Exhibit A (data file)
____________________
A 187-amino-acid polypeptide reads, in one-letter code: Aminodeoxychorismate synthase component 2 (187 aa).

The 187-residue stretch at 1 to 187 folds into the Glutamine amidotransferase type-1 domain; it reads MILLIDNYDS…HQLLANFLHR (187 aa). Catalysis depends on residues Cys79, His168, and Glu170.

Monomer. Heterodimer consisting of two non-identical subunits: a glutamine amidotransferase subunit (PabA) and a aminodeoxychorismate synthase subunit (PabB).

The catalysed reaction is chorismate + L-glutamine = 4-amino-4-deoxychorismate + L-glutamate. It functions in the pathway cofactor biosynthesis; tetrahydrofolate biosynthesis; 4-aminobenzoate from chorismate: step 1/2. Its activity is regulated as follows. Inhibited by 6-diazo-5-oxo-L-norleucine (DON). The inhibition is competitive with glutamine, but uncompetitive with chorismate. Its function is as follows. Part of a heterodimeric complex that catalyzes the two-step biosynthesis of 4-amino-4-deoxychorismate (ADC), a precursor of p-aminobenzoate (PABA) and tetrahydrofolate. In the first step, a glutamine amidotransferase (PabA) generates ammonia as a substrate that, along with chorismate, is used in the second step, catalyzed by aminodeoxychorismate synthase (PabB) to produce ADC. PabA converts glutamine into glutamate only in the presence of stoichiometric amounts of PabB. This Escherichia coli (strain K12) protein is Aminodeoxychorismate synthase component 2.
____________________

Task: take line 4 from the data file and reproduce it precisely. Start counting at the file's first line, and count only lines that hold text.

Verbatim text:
The catalysed reaction is chorismate + L-glutamine = 4-amino-4-deoxychorismate + L-glutamate. It functions in the pathway cofactor biosynthesis; tetrahydrofolate biosynthesis; 4-aminobenzoate from chorismate: step 1/2. Its activity is regulated as follows. Inhibited by 6-diazo-5-oxo-L-norleucine (DON). The inhibition is competitive with glutamine, but uncompetitive with chorismate. Its function is as follows. Part of a heterodimeric complex that catalyzes the two-step biosynthesis of 4-amino-4-deoxychorismate (ADC), a precursor of p-aminobenzoate (PABA) and tetrahydrofolate. In the first step, a glutamine amidotransferase (PabA) generates ammonia as a substrate that, along with chorismate, is used in the second step, catalyzed by aminodeoxychorismate synthase (PabB) to produce ADC. PabA converts glutamine into glutamate only in the presence of stoichiometric amounts of PabB. This Escherichia coli (strain K12) protein is Aminodeoxychorismate synthase component 2.